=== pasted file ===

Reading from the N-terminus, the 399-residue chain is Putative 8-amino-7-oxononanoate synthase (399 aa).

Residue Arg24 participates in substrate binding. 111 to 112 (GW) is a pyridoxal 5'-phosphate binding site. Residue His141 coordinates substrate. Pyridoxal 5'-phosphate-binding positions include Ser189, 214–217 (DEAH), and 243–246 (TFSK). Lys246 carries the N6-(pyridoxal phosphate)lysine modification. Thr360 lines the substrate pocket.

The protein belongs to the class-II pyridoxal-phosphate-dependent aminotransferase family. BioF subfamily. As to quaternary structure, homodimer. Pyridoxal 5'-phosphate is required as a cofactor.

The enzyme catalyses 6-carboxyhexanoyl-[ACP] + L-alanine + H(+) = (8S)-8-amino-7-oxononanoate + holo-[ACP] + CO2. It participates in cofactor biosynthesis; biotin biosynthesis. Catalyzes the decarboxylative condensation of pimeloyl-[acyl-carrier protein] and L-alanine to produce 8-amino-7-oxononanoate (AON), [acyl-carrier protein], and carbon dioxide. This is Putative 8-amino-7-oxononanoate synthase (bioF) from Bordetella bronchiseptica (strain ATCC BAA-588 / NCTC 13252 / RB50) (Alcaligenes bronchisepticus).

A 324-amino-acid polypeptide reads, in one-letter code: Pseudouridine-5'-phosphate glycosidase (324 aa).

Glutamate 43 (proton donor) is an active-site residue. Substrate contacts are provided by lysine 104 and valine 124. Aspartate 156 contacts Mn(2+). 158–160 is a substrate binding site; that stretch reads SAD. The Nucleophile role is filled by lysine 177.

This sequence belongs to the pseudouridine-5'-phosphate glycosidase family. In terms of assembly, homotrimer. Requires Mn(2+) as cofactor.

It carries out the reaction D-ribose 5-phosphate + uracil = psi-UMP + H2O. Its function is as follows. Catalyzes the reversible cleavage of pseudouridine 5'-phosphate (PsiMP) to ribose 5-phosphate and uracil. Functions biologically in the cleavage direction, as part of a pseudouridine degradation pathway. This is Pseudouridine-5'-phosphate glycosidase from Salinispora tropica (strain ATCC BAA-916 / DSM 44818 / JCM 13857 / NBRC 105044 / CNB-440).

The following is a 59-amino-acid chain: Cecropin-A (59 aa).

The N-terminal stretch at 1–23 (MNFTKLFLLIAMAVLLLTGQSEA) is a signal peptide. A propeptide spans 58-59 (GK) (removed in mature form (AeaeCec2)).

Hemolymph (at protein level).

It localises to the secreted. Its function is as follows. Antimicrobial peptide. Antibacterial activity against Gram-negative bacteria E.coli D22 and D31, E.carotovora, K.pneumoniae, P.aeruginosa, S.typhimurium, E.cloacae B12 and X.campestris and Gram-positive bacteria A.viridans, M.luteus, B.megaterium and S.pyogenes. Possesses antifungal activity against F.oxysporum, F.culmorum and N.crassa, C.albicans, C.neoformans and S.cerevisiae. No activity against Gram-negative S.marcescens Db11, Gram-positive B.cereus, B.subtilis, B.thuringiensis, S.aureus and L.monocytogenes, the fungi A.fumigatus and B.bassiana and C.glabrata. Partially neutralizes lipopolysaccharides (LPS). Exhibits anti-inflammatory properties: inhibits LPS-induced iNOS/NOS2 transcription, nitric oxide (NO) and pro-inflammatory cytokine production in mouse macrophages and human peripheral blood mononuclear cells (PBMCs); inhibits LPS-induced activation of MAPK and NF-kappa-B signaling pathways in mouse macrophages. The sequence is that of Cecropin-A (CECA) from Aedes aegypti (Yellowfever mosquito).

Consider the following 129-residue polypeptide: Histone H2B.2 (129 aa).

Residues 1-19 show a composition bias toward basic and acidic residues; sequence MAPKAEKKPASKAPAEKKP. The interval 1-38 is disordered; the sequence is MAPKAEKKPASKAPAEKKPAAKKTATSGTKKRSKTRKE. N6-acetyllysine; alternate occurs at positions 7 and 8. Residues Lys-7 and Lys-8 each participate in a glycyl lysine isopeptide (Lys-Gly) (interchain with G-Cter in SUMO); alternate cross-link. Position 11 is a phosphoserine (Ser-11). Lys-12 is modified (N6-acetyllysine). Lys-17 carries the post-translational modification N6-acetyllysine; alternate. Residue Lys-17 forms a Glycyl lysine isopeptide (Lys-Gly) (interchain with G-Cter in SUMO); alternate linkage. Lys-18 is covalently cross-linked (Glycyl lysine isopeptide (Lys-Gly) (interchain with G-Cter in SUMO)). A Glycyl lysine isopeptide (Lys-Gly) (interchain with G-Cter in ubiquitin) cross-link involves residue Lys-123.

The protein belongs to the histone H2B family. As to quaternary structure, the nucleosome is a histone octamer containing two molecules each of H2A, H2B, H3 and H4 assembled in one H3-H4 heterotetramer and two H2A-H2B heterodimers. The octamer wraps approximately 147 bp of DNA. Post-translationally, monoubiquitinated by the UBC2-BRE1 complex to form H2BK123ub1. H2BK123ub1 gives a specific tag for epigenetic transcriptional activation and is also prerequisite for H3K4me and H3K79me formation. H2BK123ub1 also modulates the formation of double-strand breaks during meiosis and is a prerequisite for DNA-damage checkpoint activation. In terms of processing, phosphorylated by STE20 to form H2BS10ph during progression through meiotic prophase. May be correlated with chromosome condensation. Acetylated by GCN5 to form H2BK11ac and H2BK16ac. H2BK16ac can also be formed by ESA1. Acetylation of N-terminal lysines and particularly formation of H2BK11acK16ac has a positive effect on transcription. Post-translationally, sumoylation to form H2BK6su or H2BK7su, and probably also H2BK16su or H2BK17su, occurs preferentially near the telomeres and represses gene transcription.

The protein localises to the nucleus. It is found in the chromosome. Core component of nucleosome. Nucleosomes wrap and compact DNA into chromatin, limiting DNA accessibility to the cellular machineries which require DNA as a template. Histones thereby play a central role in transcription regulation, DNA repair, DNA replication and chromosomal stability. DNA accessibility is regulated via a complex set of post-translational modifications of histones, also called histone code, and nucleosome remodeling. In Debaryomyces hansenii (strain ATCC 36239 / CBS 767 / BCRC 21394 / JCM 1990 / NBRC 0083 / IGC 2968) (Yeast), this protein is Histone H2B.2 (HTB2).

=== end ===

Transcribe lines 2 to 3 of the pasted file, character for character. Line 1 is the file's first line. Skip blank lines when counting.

Residue Arg24 participates in substrate binding. 111 to 112 (GW) is a pyridoxal 5'-phosphate binding site. Residue His141 coordinates substrate. Pyridoxal 5'-phosphate-binding positions include Ser189, 214–217 (DEAH), and 243–246 (TFSK). Lys246 carries the N6-(pyridoxal phosphate)lysine modification. Thr360 lines the substrate pocket.

The protein belongs to the class-II pyridoxal-phosphate-dependent aminotransferase family. BioF subfamily. As to quaternary structure, homodimer. Pyridoxal 5'-phosphate is required as a cofactor.